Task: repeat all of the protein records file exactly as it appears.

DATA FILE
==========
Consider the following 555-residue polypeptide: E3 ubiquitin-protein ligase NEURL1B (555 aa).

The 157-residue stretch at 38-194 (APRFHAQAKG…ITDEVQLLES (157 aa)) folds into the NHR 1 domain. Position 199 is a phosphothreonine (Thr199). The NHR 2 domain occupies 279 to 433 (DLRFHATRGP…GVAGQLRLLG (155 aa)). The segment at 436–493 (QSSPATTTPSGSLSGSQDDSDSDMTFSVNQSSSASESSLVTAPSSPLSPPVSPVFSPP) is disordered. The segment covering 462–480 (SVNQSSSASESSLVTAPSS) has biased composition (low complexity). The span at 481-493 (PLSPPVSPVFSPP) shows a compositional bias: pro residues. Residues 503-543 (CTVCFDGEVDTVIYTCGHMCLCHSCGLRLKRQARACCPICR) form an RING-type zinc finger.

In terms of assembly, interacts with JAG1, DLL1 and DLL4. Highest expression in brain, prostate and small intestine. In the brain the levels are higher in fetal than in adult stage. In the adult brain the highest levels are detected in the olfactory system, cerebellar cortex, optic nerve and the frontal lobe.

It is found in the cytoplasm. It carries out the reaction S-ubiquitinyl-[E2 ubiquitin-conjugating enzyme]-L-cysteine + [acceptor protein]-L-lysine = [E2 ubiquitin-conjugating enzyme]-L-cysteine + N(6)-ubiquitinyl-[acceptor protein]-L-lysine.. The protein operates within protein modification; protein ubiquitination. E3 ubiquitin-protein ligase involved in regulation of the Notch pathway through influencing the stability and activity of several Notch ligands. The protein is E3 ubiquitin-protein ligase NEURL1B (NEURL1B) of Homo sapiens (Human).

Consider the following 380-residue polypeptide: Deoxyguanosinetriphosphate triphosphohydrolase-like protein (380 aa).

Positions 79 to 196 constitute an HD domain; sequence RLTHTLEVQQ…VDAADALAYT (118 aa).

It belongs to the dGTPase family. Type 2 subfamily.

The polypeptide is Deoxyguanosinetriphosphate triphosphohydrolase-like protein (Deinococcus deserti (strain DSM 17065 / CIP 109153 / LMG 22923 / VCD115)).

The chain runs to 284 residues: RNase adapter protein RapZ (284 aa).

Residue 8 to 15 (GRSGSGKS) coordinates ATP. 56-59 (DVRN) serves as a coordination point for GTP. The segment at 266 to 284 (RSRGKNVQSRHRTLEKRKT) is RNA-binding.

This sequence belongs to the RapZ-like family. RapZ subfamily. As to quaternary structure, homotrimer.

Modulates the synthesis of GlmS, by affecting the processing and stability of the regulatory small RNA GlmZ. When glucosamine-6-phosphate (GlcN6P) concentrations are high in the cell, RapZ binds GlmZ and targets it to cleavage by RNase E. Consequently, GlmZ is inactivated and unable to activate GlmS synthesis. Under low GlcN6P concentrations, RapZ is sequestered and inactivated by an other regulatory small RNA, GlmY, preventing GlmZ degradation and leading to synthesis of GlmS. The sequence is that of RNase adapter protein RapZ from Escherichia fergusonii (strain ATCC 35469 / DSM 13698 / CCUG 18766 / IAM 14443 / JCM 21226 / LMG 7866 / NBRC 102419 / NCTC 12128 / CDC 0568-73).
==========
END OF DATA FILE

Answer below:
Consider the following 555-residue polypeptide: E3 ubiquitin-protein ligase NEURL1B (555 aa).

The 157-residue stretch at 38-194 (APRFHAQAKG…ITDEVQLLES (157 aa)) folds into the NHR 1 domain. Position 199 is a phosphothreonine (Thr199). The NHR 2 domain occupies 279 to 433 (DLRFHATRGP…GVAGQLRLLG (155 aa)). The segment at 436–493 (QSSPATTTPSGSLSGSQDDSDSDMTFSVNQSSSASESSLVTAPSSPLSPPVSPVFSPP) is disordered. The segment covering 462–480 (SVNQSSSASESSLVTAPSS) has biased composition (low complexity). The span at 481-493 (PLSPPVSPVFSPP) shows a compositional bias: pro residues. Residues 503-543 (CTVCFDGEVDTVIYTCGHMCLCHSCGLRLKRQARACCPICR) form an RING-type zinc finger.

In terms of assembly, interacts with JAG1, DLL1 and DLL4. Highest expression in brain, prostate and small intestine. In the brain the levels are higher in fetal than in adult stage. In the adult brain the highest levels are detected in the olfactory system, cerebellar cortex, optic nerve and the frontal lobe.

It is found in the cytoplasm. It carries out the reaction S-ubiquitinyl-[E2 ubiquitin-conjugating enzyme]-L-cysteine + [acceptor protein]-L-lysine = [E2 ubiquitin-conjugating enzyme]-L-cysteine + N(6)-ubiquitinyl-[acceptor protein]-L-lysine.. The protein operates within protein modification; protein ubiquitination. E3 ubiquitin-protein ligase involved in regulation of the Notch pathway through influencing the stability and activity of several Notch ligands. The protein is E3 ubiquitin-protein ligase NEURL1B (NEURL1B) of Homo sapiens (Human).

Consider the following 380-residue polypeptide: Deoxyguanosinetriphosphate triphosphohydrolase-like protein (380 aa).

Positions 79 to 196 constitute an HD domain; sequence RLTHTLEVQQ…VDAADALAYT (118 aa).

It belongs to the dGTPase family. Type 2 subfamily.

The polypeptide is Deoxyguanosinetriphosphate triphosphohydrolase-like protein (Deinococcus deserti (strain DSM 17065 / CIP 109153 / LMG 22923 / VCD115)).

The chain runs to 284 residues: RNase adapter protein RapZ (284 aa).

Residue 8 to 15 (GRSGSGKS) coordinates ATP. 56-59 (DVRN) serves as a coordination point for GTP. The segment at 266 to 284 (RSRGKNVQSRHRTLEKRKT) is RNA-binding.

This sequence belongs to the RapZ-like family. RapZ subfamily. As to quaternary structure, homotrimer.

Modulates the synthesis of GlmS, by affecting the processing and stability of the regulatory small RNA GlmZ. When glucosamine-6-phosphate (GlcN6P) concentrations are high in the cell, RapZ binds GlmZ and targets it to cleavage by RNase E. Consequently, GlmZ is inactivated and unable to activate GlmS synthesis. Under low GlcN6P concentrations, RapZ is sequestered and inactivated by an other regulatory small RNA, GlmY, preventing GlmZ degradation and leading to synthesis of GlmS. The sequence is that of RNase adapter protein RapZ from Escherichia fergusonii (strain ATCC 35469 / DSM 13698 / CCUG 18766 / IAM 14443 / JCM 21226 / LMG 7866 / NBRC 102419 / NCTC 12128 / CDC 0568-73).